These Old Nites
Sounding as if he has just left a bar, his breath soaked in alcohol, Junior Jackson has produced a film noir version of Americana. The songs on his debut album unreel themselves like scenes in a movie with Jackson growling in every frame. The picture of the liquor store on the back of the CD is no coincidence, as this is bar music for night owls.
On “Crying Feeling,” Jackson presents himself as a bluesman and a R&B heartbreaker rolled into one, like Robert Cray colliding with Al Green. Except, this is not your father’s blues. There is a postmodern aesthetic at work here; the swirling, transcendent rhythm section has a narcotic effect, producing both catharsis and a strong sense of disorientation. Jackson is taking blues and country music and giving it a bigger beat, closer to hip-hop than the roots rock to which it is paying homage.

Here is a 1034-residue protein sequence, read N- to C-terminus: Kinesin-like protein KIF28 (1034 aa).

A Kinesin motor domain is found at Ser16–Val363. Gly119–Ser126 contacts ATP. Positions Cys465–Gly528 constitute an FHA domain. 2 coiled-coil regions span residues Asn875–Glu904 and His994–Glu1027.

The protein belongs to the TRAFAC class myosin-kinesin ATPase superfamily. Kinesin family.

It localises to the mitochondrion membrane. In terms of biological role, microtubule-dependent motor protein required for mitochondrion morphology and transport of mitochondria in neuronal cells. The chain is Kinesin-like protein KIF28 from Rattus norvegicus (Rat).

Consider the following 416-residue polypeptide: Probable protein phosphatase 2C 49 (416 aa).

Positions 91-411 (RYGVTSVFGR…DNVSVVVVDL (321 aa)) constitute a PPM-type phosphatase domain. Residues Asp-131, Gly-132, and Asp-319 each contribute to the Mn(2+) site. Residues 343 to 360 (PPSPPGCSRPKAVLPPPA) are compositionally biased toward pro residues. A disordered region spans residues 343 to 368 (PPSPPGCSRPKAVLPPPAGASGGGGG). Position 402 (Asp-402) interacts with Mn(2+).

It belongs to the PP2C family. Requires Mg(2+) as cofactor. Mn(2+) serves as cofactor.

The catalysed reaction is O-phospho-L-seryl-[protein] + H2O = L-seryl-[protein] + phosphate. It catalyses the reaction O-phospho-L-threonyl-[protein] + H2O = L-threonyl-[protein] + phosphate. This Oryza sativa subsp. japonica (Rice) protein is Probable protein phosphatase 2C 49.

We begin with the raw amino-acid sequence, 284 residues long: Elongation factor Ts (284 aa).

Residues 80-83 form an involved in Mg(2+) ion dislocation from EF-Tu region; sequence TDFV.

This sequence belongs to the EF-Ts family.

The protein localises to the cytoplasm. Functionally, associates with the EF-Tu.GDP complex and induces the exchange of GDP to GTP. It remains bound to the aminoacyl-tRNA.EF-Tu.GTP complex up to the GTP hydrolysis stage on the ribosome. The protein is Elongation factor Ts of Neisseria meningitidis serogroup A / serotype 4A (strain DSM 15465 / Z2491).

For all of its revolutionary turns, the CD is not a gimmick; it doesn’t pillage from the past and give the stolen goods a new set of paint. The contemporary ingredients are subtle, far more than Moby’s experiments with Gospel and techno. Jackson doesn’t say much that is worth quoting; the lyrics aren’t the point here. It’s the feel. And once you’ve hopped aboard his train, there’s no way of getting off.
Pure Fire Records: www.purefirerecords.com